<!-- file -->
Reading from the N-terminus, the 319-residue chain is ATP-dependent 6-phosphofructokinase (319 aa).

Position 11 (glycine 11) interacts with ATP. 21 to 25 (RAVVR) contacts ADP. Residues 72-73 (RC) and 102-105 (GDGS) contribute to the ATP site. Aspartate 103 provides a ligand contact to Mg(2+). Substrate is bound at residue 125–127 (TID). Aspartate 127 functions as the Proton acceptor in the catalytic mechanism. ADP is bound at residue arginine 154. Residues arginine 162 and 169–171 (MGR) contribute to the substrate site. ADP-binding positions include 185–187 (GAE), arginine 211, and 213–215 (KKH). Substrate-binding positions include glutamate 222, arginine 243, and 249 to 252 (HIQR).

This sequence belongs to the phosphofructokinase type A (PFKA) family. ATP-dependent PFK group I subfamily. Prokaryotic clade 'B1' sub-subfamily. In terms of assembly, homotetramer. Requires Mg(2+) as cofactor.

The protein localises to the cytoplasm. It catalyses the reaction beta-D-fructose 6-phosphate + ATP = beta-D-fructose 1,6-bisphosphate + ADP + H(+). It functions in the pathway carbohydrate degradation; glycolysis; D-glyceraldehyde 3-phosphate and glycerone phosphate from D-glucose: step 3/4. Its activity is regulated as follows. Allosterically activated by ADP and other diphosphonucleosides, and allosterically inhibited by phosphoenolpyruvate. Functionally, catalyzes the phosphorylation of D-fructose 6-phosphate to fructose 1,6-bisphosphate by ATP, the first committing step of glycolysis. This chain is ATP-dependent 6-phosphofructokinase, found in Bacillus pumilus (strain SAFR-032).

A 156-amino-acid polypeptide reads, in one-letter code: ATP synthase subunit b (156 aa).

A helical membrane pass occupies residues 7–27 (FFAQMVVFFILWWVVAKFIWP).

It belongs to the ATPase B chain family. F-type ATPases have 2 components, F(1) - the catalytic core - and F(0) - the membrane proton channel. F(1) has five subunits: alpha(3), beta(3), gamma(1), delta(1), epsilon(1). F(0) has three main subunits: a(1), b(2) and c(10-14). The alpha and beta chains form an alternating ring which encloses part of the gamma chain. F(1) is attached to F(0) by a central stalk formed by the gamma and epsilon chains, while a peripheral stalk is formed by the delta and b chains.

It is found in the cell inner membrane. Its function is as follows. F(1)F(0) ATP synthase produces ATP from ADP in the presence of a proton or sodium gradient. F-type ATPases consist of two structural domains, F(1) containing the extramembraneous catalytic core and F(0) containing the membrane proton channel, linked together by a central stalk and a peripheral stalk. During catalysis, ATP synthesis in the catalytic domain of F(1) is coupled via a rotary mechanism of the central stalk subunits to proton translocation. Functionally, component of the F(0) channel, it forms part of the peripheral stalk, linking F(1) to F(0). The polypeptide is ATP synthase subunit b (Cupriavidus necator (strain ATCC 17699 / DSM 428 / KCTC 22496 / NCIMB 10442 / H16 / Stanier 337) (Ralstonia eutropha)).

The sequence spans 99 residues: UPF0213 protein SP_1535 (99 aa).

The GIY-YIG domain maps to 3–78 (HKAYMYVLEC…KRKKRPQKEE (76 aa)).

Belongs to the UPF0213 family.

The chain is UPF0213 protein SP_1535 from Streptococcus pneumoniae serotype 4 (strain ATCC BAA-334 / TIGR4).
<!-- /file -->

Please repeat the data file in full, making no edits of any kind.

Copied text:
Reading from the N-terminus, the 319-residue chain is ATP-dependent 6-phosphofructokinase (319 aa).

Position 11 (glycine 11) interacts with ATP. 21 to 25 (RAVVR) contacts ADP. Residues 72-73 (RC) and 102-105 (GDGS) contribute to the ATP site. Aspartate 103 provides a ligand contact to Mg(2+). Substrate is bound at residue 125–127 (TID). Aspartate 127 functions as the Proton acceptor in the catalytic mechanism. ADP is bound at residue arginine 154. Residues arginine 162 and 169–171 (MGR) contribute to the substrate site. ADP-binding positions include 185–187 (GAE), arginine 211, and 213–215 (KKH). Substrate-binding positions include glutamate 222, arginine 243, and 249 to 252 (HIQR).

This sequence belongs to the phosphofructokinase type A (PFKA) family. ATP-dependent PFK group I subfamily. Prokaryotic clade 'B1' sub-subfamily. In terms of assembly, homotetramer. Requires Mg(2+) as cofactor.

The protein localises to the cytoplasm. It catalyses the reaction beta-D-fructose 6-phosphate + ATP = beta-D-fructose 1,6-bisphosphate + ADP + H(+). It functions in the pathway carbohydrate degradation; glycolysis; D-glyceraldehyde 3-phosphate and glycerone phosphate from D-glucose: step 3/4. Its activity is regulated as follows. Allosterically activated by ADP and other diphosphonucleosides, and allosterically inhibited by phosphoenolpyruvate. Functionally, catalyzes the phosphorylation of D-fructose 6-phosphate to fructose 1,6-bisphosphate by ATP, the first committing step of glycolysis. This chain is ATP-dependent 6-phosphofructokinase, found in Bacillus pumilus (strain SAFR-032).

A 156-amino-acid polypeptide reads, in one-letter code: ATP synthase subunit b (156 aa).

A helical membrane pass occupies residues 7–27 (FFAQMVVFFILWWVVAKFIWP).

It belongs to the ATPase B chain family. F-type ATPases have 2 components, F(1) - the catalytic core - and F(0) - the membrane proton channel. F(1) has five subunits: alpha(3), beta(3), gamma(1), delta(1), epsilon(1). F(0) has three main subunits: a(1), b(2) and c(10-14). The alpha and beta chains form an alternating ring which encloses part of the gamma chain. F(1) is attached to F(0) by a central stalk formed by the gamma and epsilon chains, while a peripheral stalk is formed by the delta and b chains.

It is found in the cell inner membrane. Its function is as follows. F(1)F(0) ATP synthase produces ATP from ADP in the presence of a proton or sodium gradient. F-type ATPases consist of two structural domains, F(1) containing the extramembraneous catalytic core and F(0) containing the membrane proton channel, linked together by a central stalk and a peripheral stalk. During catalysis, ATP synthesis in the catalytic domain of F(1) is coupled via a rotary mechanism of the central stalk subunits to proton translocation. Functionally, component of the F(0) channel, it forms part of the peripheral stalk, linking F(1) to F(0). The polypeptide is ATP synthase subunit b (Cupriavidus necator (strain ATCC 17699 / DSM 428 / KCTC 22496 / NCIMB 10442 / H16 / Stanier 337) (Ralstonia eutropha)).

The sequence spans 99 residues: UPF0213 protein SP_1535 (99 aa).

The GIY-YIG domain maps to 3–78 (HKAYMYVLEC…KRKKRPQKEE (76 aa)).

Belongs to the UPF0213 family.

The chain is UPF0213 protein SP_1535 from Streptococcus pneumoniae serotype 4 (strain ATCC BAA-334 / TIGR4).